The room was already packed with attendees ten minutes before “Surfacing, Understanding, and Changing Internalized Organizational Culture” was scheduled to begin. The session, sponsored by the Library Leadership & Management Association (LLAMA), was held on Sunday, June 23, at the 2019 ALA Annual Conference in Washington, DC.
Nikhat Ghouse and Mark Puente lead the session. Ghouse is associate librarian for the social sciences and coordinator of the Diversity Alliance Residency Program at American University. She is also an organization development consultant specializing in change management, diversity, equity, and inclusion, team development, coaching, strategic planning, and facilitation. Puente is the director of diversity and leadership programs at the Association of Research Libraries (ARL).
Before the session began, Ghouse and Puente asked a question of the audience: “While interviewing a librarian candidate…you’re asked: How would you describe your organization’s culture?” Participants submitted their answers as keywords via an online poll, and the results appeared as a word cloud on the projection screen at the front of the room. The largest word on screen, and therefore the most popular submission, was the word “transitioning,” which indicates many of the attendees felt their organizations are currently facing changes. Other top submissions included “friendly” and “collaborative.” Several responses, however, indicated that attendees are facing turmoil in their institution: “confusing,” “uncertain,” “toxic,” “stuck.”
Ghouse and Puente discussed organizational culture through two main lenses. The first was provided by Edgar H. Schein in his book Organizational Culture and Leadership. Schein views culture as a shared set of underlying assumptions held by the group. The session also turned to Jaap Boonstra’s model, which he outlines in his book Cultural Change and Leadership in Organizations: A Practical Guide to Successful Organizational Change. Boonstra views organizational culture as a learning process and focuses on leaders’ and managers’ abilities to shape workplace culture and drive cultural change.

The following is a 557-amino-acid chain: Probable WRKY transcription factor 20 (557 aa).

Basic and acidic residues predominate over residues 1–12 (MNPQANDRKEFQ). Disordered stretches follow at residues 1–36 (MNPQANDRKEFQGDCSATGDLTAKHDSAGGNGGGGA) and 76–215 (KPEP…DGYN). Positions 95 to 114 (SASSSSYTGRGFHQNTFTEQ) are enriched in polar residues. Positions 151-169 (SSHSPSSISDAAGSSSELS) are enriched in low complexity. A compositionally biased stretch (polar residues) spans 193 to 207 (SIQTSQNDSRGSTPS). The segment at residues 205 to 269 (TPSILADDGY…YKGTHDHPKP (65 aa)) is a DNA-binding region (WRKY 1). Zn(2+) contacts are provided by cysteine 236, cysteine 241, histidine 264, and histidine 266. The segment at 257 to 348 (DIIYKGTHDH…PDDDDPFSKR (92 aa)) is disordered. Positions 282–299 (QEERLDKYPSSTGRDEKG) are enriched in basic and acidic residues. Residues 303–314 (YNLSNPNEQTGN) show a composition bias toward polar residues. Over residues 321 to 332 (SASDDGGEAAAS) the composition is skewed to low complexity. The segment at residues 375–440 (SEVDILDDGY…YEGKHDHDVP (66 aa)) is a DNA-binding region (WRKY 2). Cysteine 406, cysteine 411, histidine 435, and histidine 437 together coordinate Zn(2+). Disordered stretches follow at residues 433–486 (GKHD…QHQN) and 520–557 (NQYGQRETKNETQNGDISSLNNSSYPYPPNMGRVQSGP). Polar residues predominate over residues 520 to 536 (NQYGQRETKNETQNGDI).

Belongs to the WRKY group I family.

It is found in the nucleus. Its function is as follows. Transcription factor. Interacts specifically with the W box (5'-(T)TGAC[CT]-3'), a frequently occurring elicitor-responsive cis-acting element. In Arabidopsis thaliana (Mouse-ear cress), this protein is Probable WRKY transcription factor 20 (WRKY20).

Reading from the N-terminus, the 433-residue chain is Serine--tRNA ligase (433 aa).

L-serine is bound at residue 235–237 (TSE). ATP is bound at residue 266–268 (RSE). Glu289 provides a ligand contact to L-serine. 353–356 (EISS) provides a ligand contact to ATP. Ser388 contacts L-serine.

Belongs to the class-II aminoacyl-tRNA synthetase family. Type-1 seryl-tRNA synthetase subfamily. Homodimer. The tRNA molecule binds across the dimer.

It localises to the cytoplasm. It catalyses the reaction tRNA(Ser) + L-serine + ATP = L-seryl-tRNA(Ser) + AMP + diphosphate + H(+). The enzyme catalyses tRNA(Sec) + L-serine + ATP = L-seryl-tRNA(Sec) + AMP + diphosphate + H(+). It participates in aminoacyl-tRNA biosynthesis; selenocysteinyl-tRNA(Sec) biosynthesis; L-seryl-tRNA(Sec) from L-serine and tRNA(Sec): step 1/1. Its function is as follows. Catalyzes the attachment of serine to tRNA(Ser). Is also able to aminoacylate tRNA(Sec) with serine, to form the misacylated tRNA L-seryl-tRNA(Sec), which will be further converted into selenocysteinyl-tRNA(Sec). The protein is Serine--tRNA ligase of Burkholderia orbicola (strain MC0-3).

One key takeaway from this session was that times of institutional change or stress can be used as a diagnostic tool and can provide an opportunity for a cultural change. Underlying assumptions, which form the basis of organizational culture, surface in times of institutional change and crisis. This provides the organization with an opportunity to examine those assumptions, and leaders can use that analysis to as an opportunity to challenge those basic assumptions and drive change. Ghouse and Puente emphasized that those in leadership positions must not simply talk about change but must model cultural change through their actions. They also noted that staff members who are not in a management or top leadership role can still create an impact on the subcultural level within their own departments or work groups.
Ghouse and Puente also asked the audience to split into small groups to practice identifying evidence of workplace cultures. The presenters provided two scenarios describing libraries facing change, as well as some discussion prompts. Both scenarios and discussion questions are available online.